Enhancing End-of-Life Decision-Making: Optimal Regulation of Voluntary Assisted Dying is an Australian Research Council Future Fellowship research project led by Professor Ben White in the Australian Centre for Health Law Research, Queensland University of Technology (QUT).
What is the aim of the project?
This research project aims to enhance end-of-life care through optimal regulation. It will explore regulation of voluntary assisted dying (VAD) as a new and important aspect of end-of-life decision-making and propose a new optimal regulatory framework for VAD in Australia.
Why is this project needed?
- VAD and its regulation is new in Australia. Very little is known about how the current regulation of VAD is working in practice and how it can be improved.
- VAD regulation includes a range of regulatory forces, including laws, guidelines and policies, ethical codes and training. Existing research about regulating end-of-life care has focused only on one type of regulation i.e. only law or policy. Exploring end-of-life care in this way fails to see the critical overall perspective of how all regulatory forces are connected and function together to guide decision-making about VAD.
- VAD is governed not only by regulation specifically about VAD, but also by the regulation that guides wider end-of-life care, and health and medical practice generally. This fragmentation and complexity in regulation can lead to inconsistent and suboptimal guidance for doctors, nurses, other health professionals, patients and families.
What does the project involve?
This project has two Stages:
Stage 1: Determine how current regulatory forces – including laws, guidelines and policies, ethical codes and training – work together to guide decision-making about VAD.
Stage 1 will catalogue existing regulation of VAD in Australia and identify the complete set of regulatory forces that guide decision-making about VAD. This will involve legal and policy analysis, document analysis and semi-structured interviews with terminally-ill patients and their families, health professionals, and regulators.
This analysis will produce a holistic ‘regulatory map’ that explains how various regulatory forces influence VAD decision-making, and how they operate in practice.
This research includes learning from two case study countries where VAD is already legal: Canada and Belgium. How these countries regulate VAD will be mapped as outlined in Stage 1 (above). The strengths and weaknesses of the Canadian and Belgian approaches to VAD will then inform the design of an optimal regulatory framework for Australia.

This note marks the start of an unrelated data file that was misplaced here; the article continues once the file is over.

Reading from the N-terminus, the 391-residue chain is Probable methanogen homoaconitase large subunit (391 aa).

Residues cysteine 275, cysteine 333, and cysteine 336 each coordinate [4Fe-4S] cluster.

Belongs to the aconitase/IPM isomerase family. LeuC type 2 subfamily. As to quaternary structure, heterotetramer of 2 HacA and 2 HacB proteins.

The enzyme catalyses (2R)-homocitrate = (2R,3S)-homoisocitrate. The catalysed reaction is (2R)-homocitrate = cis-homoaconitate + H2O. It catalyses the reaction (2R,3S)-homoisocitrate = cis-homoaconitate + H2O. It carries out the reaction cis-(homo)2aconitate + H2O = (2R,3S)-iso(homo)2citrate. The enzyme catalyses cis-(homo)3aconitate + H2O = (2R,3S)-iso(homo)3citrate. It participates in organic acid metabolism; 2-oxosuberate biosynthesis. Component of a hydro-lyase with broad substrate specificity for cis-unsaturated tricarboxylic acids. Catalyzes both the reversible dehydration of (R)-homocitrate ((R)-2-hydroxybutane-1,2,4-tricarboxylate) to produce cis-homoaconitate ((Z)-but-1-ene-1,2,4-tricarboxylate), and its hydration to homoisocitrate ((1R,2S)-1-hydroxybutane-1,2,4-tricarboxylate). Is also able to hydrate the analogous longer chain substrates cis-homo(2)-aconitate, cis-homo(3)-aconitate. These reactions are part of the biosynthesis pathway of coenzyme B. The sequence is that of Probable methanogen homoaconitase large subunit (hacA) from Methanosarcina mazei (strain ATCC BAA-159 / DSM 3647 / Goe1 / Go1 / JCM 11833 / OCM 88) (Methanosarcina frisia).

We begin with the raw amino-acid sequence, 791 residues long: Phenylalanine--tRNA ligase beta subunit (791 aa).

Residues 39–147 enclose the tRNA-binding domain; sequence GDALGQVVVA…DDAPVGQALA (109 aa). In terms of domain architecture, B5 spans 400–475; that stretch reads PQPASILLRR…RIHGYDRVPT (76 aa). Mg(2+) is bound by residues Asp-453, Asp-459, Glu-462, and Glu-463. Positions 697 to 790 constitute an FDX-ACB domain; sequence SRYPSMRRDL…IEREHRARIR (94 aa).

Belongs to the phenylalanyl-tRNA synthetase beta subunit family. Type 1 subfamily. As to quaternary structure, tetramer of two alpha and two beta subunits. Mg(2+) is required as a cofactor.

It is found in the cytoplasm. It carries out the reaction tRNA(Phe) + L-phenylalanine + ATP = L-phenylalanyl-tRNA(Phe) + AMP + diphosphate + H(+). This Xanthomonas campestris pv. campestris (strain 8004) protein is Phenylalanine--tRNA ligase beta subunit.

Stage 2: Design an optimal holistic regulatory framework that strategically aligns regulatory forces guiding decision-making about VAD to promote high quality, patient-centred end-of-life care.
Stage 2 will develop an optimal holistic regulatory framework for VAD in Australia. This involves critically analysing current VAD regulation and proposing how existing and new regulatory forces could function together effectively to promote high quality, patient-centred end-of-life care. Designed in collaboration with regulators and key stakeholders, the framework will improve laws, guidelines and policies, ethical codes, medical training and practice.
Who is the research team?
Professor Ben White is leading the project and will work with long-standing collaborator, Professor Lindy Willmott. Dr Eliana Close has been appointed as the Postdoctoral Research Fellow and the project will include at least two PhD students. This research is based in the End-of-Life Research Program at QUT’s Australian Centre for Health Law Research.
The project is also supported by collaborators at three Host Organisations. The Canadian and Belgian case studies are supported respectively by Dalhousie University (Professor Jocelyn Downie) and Vrije Universiteit Brussel (VUB) (Professor Luc Deliens and Professor Kenneth Chambaere, both also at Ghent University). The Australian National University’s School of Regulation and Global Governance (RegNet) with Professor Sharon Friel will support the project’s regulatory components.
The project will also involve working collaboratively with regulators and other key stakeholders.
How is this research funded?
This research is funded by the Australian Research Council’s Future Fellowship Scheme. This provides a four-year research-only Future Fellowship for Professor Ben White, as well as some project support. As part of its commitment to building research capacity in end-of-life regulation, QUT is also providing funding for this project.
About the Australian Centre for Health Law Research
The Australian Centre for Health Law Research is a specialist research centre which undertakes research into complex problems and emerging challenges in health law, ethics, technology, governance and public policy. The Centre’s researchers engage in transdisciplinary research with colleagues in Australia and internationally to produce high quality research that makes a difference.
The Centre's End of Life Research Program undertakes research to address legal, ethical and regulatory challenges in end of life decision-making.